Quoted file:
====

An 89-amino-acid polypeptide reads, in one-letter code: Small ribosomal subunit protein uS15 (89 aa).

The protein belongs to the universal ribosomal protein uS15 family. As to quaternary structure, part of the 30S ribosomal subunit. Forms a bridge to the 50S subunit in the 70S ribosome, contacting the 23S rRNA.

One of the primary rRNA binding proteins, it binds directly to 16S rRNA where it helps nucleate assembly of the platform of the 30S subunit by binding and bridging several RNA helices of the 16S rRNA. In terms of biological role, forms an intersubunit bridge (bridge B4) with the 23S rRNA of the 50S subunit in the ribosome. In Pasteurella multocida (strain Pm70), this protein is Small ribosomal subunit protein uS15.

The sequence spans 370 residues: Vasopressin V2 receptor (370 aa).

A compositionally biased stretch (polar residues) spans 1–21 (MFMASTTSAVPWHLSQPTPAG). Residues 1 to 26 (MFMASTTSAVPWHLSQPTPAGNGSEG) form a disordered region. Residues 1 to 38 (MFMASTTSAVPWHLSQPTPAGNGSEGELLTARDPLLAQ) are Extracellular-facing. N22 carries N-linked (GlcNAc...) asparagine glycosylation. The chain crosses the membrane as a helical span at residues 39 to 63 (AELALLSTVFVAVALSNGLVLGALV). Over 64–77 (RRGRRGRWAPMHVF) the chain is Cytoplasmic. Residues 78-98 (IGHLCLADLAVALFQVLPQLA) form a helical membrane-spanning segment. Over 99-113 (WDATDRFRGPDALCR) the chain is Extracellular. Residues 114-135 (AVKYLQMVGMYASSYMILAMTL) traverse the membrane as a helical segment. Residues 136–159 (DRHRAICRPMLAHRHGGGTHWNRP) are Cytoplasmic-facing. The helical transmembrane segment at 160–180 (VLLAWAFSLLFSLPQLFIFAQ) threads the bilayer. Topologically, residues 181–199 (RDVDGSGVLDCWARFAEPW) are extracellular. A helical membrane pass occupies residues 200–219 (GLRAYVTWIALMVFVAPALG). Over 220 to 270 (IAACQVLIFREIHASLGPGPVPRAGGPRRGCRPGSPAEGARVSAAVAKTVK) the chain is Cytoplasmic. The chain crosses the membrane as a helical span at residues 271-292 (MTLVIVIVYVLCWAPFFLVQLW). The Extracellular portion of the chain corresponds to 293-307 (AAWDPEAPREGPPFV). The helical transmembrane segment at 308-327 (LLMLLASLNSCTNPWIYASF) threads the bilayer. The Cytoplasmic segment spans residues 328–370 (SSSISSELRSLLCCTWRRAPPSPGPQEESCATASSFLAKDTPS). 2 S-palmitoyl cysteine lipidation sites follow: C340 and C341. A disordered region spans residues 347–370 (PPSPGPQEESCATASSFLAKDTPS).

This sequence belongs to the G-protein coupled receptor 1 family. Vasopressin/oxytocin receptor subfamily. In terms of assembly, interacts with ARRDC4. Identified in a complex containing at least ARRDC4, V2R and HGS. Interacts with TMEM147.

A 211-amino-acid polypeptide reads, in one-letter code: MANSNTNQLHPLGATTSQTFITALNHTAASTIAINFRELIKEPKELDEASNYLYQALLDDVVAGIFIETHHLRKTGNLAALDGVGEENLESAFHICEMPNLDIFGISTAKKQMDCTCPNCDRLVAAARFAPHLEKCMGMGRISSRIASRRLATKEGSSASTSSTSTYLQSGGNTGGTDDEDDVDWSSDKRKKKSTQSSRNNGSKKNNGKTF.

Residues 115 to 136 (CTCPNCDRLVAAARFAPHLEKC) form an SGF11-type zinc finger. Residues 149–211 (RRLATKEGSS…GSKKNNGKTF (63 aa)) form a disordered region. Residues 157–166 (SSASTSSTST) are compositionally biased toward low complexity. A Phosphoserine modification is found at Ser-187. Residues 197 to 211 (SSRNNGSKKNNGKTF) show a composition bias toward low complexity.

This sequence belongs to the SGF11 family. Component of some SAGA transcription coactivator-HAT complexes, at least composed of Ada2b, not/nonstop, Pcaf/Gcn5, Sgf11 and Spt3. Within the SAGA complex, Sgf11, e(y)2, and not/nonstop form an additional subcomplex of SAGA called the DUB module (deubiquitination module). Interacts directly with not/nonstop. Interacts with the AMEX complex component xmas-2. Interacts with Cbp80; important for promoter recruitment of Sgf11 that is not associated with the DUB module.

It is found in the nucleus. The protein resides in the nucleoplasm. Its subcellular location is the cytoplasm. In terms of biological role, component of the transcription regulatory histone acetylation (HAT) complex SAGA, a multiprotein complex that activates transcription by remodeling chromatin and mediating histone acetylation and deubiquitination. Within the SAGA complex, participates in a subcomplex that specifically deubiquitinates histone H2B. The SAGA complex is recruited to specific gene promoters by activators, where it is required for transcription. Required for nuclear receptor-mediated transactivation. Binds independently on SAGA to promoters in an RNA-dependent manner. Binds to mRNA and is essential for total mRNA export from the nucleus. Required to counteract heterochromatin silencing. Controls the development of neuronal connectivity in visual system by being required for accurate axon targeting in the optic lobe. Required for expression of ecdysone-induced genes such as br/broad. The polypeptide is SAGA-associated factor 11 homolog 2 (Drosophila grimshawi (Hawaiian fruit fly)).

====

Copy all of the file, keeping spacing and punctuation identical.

An 89-amino-acid polypeptide reads, in one-letter code: Small ribosomal subunit protein uS15 (89 aa).

The protein belongs to the universal ribosomal protein uS15 family. As to quaternary structure, part of the 30S ribosomal subunit. Forms a bridge to the 50S subunit in the 70S ribosome, contacting the 23S rRNA.

One of the primary rRNA binding proteins, it binds directly to 16S rRNA where it helps nucleate assembly of the platform of the 30S subunit by binding and bridging several RNA helices of the 16S rRNA. In terms of biological role, forms an intersubunit bridge (bridge B4) with the 23S rRNA of the 50S subunit in the ribosome. In Pasteurella multocida (strain Pm70), this protein is Small ribosomal subunit protein uS15.

The sequence spans 370 residues: Vasopressin V2 receptor (370 aa).

A compositionally biased stretch (polar residues) spans 1–21 (MFMASTTSAVPWHLSQPTPAG). Residues 1 to 26 (MFMASTTSAVPWHLSQPTPAGNGSEG) form a disordered region. Residues 1 to 38 (MFMASTTSAVPWHLSQPTPAGNGSEGELLTARDPLLAQ) are Extracellular-facing. N22 carries N-linked (GlcNAc...) asparagine glycosylation. The chain crosses the membrane as a helical span at residues 39 to 63 (AELALLSTVFVAVALSNGLVLGALV). Over 64–77 (RRGRRGRWAPMHVF) the chain is Cytoplasmic. Residues 78-98 (IGHLCLADLAVALFQVLPQLA) form a helical membrane-spanning segment. Over 99-113 (WDATDRFRGPDALCR) the chain is Extracellular. Residues 114-135 (AVKYLQMVGMYASSYMILAMTL) traverse the membrane as a helical segment. Residues 136–159 (DRHRAICRPMLAHRHGGGTHWNRP) are Cytoplasmic-facing. The helical transmembrane segment at 160–180 (VLLAWAFSLLFSLPQLFIFAQ) threads the bilayer. Topologically, residues 181–199 (RDVDGSGVLDCWARFAEPW) are extracellular. A helical membrane pass occupies residues 200–219 (GLRAYVTWIALMVFVAPALG). Over 220 to 270 (IAACQVLIFREIHASLGPGPVPRAGGPRRGCRPGSPAEGARVSAAVAKTVK) the chain is Cytoplasmic. The chain crosses the membrane as a helical span at residues 271-292 (MTLVIVIVYVLCWAPFFLVQLW). The Extracellular portion of the chain corresponds to 293-307 (AAWDPEAPREGPPFV). The helical transmembrane segment at 308-327 (LLMLLASLNSCTNPWIYASF) threads the bilayer. The Cytoplasmic segment spans residues 328–370 (SSSISSELRSLLCCTWRRAPPSPGPQEESCATASSFLAKDTPS). 2 S-palmitoyl cysteine lipidation sites follow: C340 and C341. A disordered region spans residues 347–370 (PPSPGPQEESCATASSFLAKDTPS).

This sequence belongs to the G-protein coupled receptor 1 family. Vasopressin/oxytocin receptor subfamily. In terms of assembly, interacts with ARRDC4. Identified in a complex containing at least ARRDC4, V2R and HGS. Interacts with TMEM147.

A 211-amino-acid polypeptide reads, in one-letter code: MANSNTNQLHPLGATTSQTFITALNHTAASTIAINFRELIKEPKELDEASNYLYQALLDDVVAGIFIETHHLRKTGNLAALDGVGEENLESAFHICEMPNLDIFGISTAKKQMDCTCPNCDRLVAAARFAPHLEKCMGMGRISSRIASRRLATKEGSSASTSSTSTYLQSGGNTGGTDDEDDVDWSSDKRKKKSTQSSRNNGSKKNNGKTF.

Residues 115 to 136 (CTCPNCDRLVAAARFAPHLEKC) form an SGF11-type zinc finger. Residues 149–211 (RRLATKEGSS…GSKKNNGKTF (63 aa)) form a disordered region. Residues 157–166 (SSASTSSTST) are compositionally biased toward low complexity. A Phosphoserine modification is found at Ser-187. Residues 197 to 211 (SSRNNGSKKNNGKTF) show a composition bias toward low complexity.

This sequence belongs to the SGF11 family. Component of some SAGA transcription coactivator-HAT complexes, at least composed of Ada2b, not/nonstop, Pcaf/Gcn5, Sgf11 and Spt3. Within the SAGA complex, Sgf11, e(y)2, and not/nonstop form an additional subcomplex of SAGA called the DUB module (deubiquitination module). Interacts directly with not/nonstop. Interacts with the AMEX complex component xmas-2. Interacts with Cbp80; important for promoter recruitment of Sgf11 that is not associated with the DUB module.

It is found in the nucleus. The protein resides in the nucleoplasm. Its subcellular location is the cytoplasm. In terms of biological role, component of the transcription regulatory histone acetylation (HAT) complex SAGA, a multiprotein complex that activates transcription by remodeling chromatin and mediating histone acetylation and deubiquitination. Within the SAGA complex, participates in a subcomplex that specifically deubiquitinates histone H2B. The SAGA complex is recruited to specific gene promoters by activators, where it is required for transcription. Required for nuclear receptor-mediated transactivation. Binds independently on SAGA to promoters in an RNA-dependent manner. Binds to mRNA and is essential for total mRNA export from the nucleus. Required to counteract heterochromatin silencing. Controls the development of neuronal connectivity in visual system by being required for accurate axon targeting in the optic lobe. Required for expression of ecdysone-induced genes such as br/broad. The polypeptide is SAGA-associated factor 11 homolog 2 (Drosophila grimshawi (Hawaiian fruit fly)).